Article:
Then, in the 1932 election, the person who was to become one of the most beloved Americans of all won in a landslide. My students were relieved and in awe as we read what the government did under FDR. And they respected him for having big feeling about what people were going through and for wanting to help them. In Eli Siegel’s poem, there is this: “Among the fortunate is Franklin Delano Roosevelt, because there was an impulsion in him to find what people really hoped for.” Arising from that respectful impulsion were the programs that comprised what Roosevelt called the New Deal.
Millions of people had lost life savings due to bank failures. Roosevelt pushed for major reforms, such as the FDIC, part of the Glass-Steagall Act, which to this day protects individuals’ savings. Unemployment had devastated people’s lives and made many, and very much young people, hopeless about the future. We read in our textbook about the CCC (Civilian Conservation Corps), which took just eight days to create: it put nearly 3 million “young men aged 18 to 25 to work building roads, developing parks,...and helping in soil-erosion and flood-control projects.” These young men lived together in camps and were given free clothing, food, medical care, and education. They were also paid a wage of $30 a month when a loaf of bread cost just 7¢. And my students were particularly affected by the stipulation “of which $25 was automatically sent home to the worker’s family” so that they could survive as well.
“That was kind,” a student said. “Yes. Do we all hope to have a strengthening effect on others?” I asked. “Would it make us proud?” Some students said yes, and I saw others nodding and thoughtful. This was a big change for a class that had been so inattentive, disruptive, and seemingly uncaring.
We saw that underlying all the programs of the New Deal is that oneness of sameness and difference which is ethics: the idea that while every person is a distinct individual, all are alike in deserving justice. We learned that the WPA (Works Progress Administration) gave jobs to more than 8 million people, building 850 airports (for instance), fixing or building 651,000 miles of roads and 125,000 public buildings. Garment workers made 300 million items of clothing for people who needed it. A man is quoted as saying, “It was really great. You worked, you got a paycheck and you had some dignity.” The employer was the federal government. “Why can’t they do that today?” asked Unique in a tone that had both criticism and hope.
Under the Wagner Act, the New Deal protected the rights of working people to organize and join unions. The Fair Labor Standards Act set a limit of 44 hours per week, decreasing to 40 after two years, and, for the first time, a minimum wage. And the class was thrilled to learn about the Social Security Act. Instead of letting people starve, this law provided money for millions in their later years and included money for those who were unemployed or disabled.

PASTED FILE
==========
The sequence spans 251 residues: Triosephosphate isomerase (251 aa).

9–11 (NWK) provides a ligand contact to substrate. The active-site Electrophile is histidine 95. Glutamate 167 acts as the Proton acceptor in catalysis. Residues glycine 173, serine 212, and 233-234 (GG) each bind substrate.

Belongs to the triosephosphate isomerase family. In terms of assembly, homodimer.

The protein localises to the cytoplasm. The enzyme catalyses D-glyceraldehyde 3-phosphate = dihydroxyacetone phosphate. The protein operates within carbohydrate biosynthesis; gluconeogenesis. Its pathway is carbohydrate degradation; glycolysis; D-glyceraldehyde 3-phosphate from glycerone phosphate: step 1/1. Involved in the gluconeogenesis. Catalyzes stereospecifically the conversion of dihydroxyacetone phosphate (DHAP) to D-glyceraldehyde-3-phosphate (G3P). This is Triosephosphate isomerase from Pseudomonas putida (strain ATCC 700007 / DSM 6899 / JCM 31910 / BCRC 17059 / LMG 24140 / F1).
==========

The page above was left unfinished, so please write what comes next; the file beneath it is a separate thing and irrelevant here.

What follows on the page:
Eli Siegel described ethics as the “giv[ing] oneself what is coming to one by giving what is coming to other things.” Through the Aesthetic Realism teaching method, my students were seeing ethics working in our government. Luke Thomas, who had earlier actively tried to show that no American was worthy of respect, commented loudly about FDR, “Yo, I respect this guy!” When I asked the class, “Which way of seeing do we admire more, Hoover’s or FDR’s?” it was no contest. Similarly for “Who would you rather be like, Hoover or FDR?”
This Is What Happened
Through learning about ethics in relation to history, something very important happened to my students. They actually saw themselves as deeply related to two presidents, and became better people as a result. Once, when Stephanie was talking as if no class was going on, Olivia raised her hand and said, smiling but respectfully, “You’re being like Herbert Hoover!” And Stephanie did not confront her as she would have once. Instead, she smiled and started to pay attention.
Unique Johnson, who had been such a menace, began to change because he saw that he, like every person, has a fight between respect and contempt. For the same reason, Luke Thomas and Anna Duval became kinder. Anna, who had been so scared of the Regents, achieved a 95 on it. And she, a Special Education student who worried that she wouldn’t graduate, was held up as an encouraging example for all at the graduation ceremony.
As a whole, the students excelled on the Regents. But what’s even greater is that these young people became more interested in learning, more respectful, truly kinder through the study of a subject—here, US history. This is what happens through the Aesthetic Realism teaching method.